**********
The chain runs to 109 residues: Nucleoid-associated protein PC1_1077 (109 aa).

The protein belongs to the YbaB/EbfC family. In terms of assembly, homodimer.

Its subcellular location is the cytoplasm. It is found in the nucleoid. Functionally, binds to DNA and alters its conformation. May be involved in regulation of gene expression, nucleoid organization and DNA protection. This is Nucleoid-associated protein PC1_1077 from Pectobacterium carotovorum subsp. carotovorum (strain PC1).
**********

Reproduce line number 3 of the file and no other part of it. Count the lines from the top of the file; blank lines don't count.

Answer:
Its subcellular location is the cytoplasm. It is found in the nucleoid. Functionally, binds to DNA and alters its conformation. May be involved in regulation of gene expression, nucleoid organization and DNA protection. This is Nucleoid-associated protein PC1_1077 from Pectobacterium carotovorum subsp. carotovorum (strain PC1).